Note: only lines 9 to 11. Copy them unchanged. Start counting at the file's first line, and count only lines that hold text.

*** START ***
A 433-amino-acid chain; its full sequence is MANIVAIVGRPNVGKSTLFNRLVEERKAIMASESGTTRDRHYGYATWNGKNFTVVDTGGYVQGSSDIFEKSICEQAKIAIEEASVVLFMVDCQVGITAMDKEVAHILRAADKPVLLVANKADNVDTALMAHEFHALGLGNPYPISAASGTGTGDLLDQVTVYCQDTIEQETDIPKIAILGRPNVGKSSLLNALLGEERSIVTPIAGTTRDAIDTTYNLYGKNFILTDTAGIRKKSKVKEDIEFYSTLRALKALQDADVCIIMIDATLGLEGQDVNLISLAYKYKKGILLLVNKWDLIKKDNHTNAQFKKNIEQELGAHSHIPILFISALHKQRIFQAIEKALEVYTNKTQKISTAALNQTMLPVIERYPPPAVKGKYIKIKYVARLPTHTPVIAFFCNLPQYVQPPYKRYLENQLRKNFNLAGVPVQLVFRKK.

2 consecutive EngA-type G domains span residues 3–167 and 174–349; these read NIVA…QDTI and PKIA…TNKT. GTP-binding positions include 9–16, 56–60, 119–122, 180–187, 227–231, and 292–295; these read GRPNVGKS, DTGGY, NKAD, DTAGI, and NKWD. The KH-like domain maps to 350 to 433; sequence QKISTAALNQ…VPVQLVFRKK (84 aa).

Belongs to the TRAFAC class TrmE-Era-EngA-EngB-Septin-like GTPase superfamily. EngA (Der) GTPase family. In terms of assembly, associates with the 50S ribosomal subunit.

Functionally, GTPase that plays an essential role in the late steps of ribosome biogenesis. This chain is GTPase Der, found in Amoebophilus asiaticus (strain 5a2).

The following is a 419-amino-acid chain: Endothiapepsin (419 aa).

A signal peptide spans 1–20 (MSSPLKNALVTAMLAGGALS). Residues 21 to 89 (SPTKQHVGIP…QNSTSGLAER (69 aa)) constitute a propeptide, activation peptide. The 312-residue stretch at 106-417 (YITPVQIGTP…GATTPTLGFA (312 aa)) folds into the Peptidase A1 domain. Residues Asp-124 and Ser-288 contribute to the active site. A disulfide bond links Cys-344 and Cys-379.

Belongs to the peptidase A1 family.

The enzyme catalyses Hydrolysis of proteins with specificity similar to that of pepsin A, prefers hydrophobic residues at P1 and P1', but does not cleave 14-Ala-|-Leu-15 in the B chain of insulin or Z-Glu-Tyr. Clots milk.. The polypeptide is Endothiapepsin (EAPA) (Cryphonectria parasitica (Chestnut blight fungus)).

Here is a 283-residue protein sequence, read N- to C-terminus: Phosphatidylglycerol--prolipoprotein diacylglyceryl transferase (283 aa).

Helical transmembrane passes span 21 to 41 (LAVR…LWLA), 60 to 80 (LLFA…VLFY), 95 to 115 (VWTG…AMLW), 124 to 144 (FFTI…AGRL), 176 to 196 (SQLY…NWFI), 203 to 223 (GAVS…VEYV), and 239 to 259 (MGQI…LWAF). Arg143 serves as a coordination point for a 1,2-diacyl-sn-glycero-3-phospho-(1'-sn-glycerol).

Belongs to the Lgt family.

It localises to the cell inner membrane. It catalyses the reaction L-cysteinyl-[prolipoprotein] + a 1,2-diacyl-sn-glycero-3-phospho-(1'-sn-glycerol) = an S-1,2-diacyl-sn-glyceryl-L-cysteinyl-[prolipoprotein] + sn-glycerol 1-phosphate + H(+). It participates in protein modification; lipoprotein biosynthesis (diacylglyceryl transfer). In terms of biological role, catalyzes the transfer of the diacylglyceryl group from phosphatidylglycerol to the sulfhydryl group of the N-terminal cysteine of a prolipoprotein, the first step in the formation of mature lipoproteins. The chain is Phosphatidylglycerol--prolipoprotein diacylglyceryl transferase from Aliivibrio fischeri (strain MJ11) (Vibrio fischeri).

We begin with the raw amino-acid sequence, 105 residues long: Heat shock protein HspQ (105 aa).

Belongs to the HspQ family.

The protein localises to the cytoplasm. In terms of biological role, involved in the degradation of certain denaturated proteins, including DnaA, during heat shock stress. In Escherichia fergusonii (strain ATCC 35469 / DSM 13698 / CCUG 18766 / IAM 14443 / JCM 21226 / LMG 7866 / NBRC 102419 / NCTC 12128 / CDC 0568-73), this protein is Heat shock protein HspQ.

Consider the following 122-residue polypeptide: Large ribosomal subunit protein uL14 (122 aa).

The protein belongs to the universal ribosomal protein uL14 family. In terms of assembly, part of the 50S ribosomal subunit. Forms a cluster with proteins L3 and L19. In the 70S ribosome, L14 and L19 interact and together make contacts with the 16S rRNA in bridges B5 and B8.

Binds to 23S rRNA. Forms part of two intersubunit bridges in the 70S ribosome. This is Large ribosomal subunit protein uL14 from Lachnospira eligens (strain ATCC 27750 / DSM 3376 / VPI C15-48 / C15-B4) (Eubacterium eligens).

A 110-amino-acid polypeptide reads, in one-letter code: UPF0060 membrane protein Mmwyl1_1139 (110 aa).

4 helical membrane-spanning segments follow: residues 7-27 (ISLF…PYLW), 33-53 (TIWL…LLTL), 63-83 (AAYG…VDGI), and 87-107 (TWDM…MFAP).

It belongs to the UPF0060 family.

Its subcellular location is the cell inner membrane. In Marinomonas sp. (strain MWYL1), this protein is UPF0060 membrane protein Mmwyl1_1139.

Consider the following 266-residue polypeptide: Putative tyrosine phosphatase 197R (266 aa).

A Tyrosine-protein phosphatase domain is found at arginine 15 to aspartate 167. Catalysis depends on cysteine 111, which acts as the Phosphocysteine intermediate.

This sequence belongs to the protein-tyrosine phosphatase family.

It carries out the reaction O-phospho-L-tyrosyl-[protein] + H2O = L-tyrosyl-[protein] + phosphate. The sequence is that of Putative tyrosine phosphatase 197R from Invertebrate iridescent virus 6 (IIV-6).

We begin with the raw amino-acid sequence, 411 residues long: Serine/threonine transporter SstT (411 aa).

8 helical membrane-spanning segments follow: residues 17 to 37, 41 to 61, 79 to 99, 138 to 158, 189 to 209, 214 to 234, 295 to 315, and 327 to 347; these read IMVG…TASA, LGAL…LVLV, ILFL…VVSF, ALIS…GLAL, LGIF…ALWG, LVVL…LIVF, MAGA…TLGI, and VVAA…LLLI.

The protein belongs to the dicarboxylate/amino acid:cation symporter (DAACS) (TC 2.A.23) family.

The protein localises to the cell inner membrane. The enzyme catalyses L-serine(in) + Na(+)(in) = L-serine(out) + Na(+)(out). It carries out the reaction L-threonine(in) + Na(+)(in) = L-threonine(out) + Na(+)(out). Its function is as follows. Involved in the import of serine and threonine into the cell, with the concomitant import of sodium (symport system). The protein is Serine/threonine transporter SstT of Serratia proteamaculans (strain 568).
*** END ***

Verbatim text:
Here is a 283-residue protein sequence, read N- to C-terminus: Phosphatidylglycerol--prolipoprotein diacylglyceryl transferase (283 aa).

Helical transmembrane passes span 21 to 41 (LAVR…LWLA), 60 to 80 (LLFA…VLFY), 95 to 115 (VWTG…AMLW), 124 to 144 (FFTI…AGRL), 176 to 196 (SQLY…NWFI), 203 to 223 (GAVS…VEYV), and 239 to 259 (MGQI…LWAF). Arg143 serves as a coordination point for a 1,2-diacyl-sn-glycero-3-phospho-(1'-sn-glycerol).

Belongs to the Lgt family.